The first page, the first paragraph, the first sentence, the first word–this is where every writer begins, where the all-important first impression must take hold, and it’s this first page I’m going to focus on in this post.
Writing is about a balance of style, generally run in the order of: dialogue, action, emotion, and thought. Yet this general balance can be switched up here and there, thereby giving the flow of your paragraphs greater reading appeal. Take a moment to study the first page of some of your favorite books. After you’ve done that, I’m sure you’ll become ultra-aware of this balance, spotting for yourself the natural flow and then the shifts which add appeal.
Another obvious point is to ensure your heroine and hero are clashing somewhere within the first few pages of your book. Don’t wait until the second chapter before we meet him. Sure, I’ve read many books where the first chapter is dedicated to her, and the second to him, and then the third chapter finally sees them coming together, but these authors have other published work and a reader base that knows they’re going to deliver. But for those new to writing, stick with the winning combination of building tension quickly and efficiently right from the first page.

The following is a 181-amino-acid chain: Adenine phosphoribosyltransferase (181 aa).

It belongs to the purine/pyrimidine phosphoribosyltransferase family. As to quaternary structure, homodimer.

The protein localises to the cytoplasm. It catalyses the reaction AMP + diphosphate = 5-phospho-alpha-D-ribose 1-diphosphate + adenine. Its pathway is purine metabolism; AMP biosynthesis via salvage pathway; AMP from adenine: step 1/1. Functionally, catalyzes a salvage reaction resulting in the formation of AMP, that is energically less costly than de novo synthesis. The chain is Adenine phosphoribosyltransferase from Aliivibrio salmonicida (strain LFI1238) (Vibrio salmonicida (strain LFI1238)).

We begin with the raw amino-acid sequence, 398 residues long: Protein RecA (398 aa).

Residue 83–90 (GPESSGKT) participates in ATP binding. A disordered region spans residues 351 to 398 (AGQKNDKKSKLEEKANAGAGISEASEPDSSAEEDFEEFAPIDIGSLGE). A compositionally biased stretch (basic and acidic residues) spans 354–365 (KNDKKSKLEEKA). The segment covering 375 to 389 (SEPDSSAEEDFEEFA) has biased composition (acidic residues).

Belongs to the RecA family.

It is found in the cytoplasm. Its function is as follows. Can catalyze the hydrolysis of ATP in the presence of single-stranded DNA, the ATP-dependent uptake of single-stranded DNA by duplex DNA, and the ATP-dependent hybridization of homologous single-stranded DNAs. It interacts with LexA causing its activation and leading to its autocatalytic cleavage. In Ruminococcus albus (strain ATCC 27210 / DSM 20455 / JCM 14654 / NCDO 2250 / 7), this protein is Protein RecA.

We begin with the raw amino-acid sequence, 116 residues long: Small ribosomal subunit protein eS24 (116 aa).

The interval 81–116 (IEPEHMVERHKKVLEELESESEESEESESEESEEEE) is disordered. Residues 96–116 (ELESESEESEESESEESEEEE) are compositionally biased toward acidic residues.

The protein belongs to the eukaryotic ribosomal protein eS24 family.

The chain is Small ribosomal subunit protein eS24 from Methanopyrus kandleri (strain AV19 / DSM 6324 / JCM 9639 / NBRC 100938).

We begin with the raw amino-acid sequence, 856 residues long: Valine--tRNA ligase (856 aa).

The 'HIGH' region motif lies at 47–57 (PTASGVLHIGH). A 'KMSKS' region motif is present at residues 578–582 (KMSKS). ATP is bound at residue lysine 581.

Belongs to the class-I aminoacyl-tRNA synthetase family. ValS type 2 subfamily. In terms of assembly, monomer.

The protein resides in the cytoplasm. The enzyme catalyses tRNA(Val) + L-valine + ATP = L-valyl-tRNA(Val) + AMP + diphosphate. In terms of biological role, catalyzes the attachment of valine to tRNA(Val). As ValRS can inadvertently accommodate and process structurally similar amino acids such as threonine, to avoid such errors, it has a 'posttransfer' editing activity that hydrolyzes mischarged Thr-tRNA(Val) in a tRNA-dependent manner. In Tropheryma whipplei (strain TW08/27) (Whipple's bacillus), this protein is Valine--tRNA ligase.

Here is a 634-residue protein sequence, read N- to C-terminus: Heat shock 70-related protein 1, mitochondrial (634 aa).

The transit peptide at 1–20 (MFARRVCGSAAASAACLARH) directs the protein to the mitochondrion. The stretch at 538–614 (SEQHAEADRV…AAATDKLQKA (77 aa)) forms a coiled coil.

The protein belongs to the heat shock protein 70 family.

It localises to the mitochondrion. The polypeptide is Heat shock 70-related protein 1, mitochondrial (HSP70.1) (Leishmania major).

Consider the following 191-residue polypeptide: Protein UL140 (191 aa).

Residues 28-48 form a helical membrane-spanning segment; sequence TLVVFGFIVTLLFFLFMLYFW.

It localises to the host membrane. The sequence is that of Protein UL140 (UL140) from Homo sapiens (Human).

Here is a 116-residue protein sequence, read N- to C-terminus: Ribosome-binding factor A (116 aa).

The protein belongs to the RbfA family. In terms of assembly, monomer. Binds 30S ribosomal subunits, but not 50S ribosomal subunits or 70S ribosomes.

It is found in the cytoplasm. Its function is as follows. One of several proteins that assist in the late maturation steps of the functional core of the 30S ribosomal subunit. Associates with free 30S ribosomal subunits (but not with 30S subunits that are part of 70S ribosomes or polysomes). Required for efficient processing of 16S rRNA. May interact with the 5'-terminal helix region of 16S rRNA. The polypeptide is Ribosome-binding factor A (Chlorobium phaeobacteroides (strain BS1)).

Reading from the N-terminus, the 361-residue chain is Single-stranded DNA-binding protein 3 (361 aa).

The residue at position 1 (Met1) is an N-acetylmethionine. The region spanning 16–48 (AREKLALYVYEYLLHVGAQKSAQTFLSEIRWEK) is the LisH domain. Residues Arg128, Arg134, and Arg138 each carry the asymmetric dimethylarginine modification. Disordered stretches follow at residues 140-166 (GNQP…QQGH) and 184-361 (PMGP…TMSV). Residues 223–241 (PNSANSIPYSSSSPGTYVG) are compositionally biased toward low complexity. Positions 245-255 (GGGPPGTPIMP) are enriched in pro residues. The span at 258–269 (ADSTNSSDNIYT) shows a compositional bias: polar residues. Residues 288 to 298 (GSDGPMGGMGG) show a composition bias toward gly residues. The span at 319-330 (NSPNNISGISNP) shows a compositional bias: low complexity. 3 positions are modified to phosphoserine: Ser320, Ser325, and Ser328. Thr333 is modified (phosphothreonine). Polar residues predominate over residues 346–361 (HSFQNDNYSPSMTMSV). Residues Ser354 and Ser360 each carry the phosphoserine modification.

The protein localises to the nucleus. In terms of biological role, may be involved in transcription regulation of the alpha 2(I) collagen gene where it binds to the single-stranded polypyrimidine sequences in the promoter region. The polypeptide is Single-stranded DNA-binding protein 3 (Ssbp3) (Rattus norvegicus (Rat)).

Some great advice is to begin with a snappy first liner of dialogue. Don’t get weighed down with the description of your location or character or their history. Readers certainly don’t need to hear what he or she is wearing in that vital first page. Instead they want to connect to the characters and feel the tension, feel where your story is going to lead, because as they say conflict+conflict=story.
Also, make sure you become aware of the red flags in writing that turn editors off, and trust me they are very real. As an example these are issues like your first page beginning with backstory. This is a huge no-no as it immediately tells the editor you don’t have the skill to bring history in, as and when necessary, in the forward telling of your story. For more information google or bing “editors red flags in writing,” and see what others report as red flags.
In writing this post, I’m hoping I’ve been able to shed some light on making your first page shine. All the best, and please follow if you wish to stay tuned.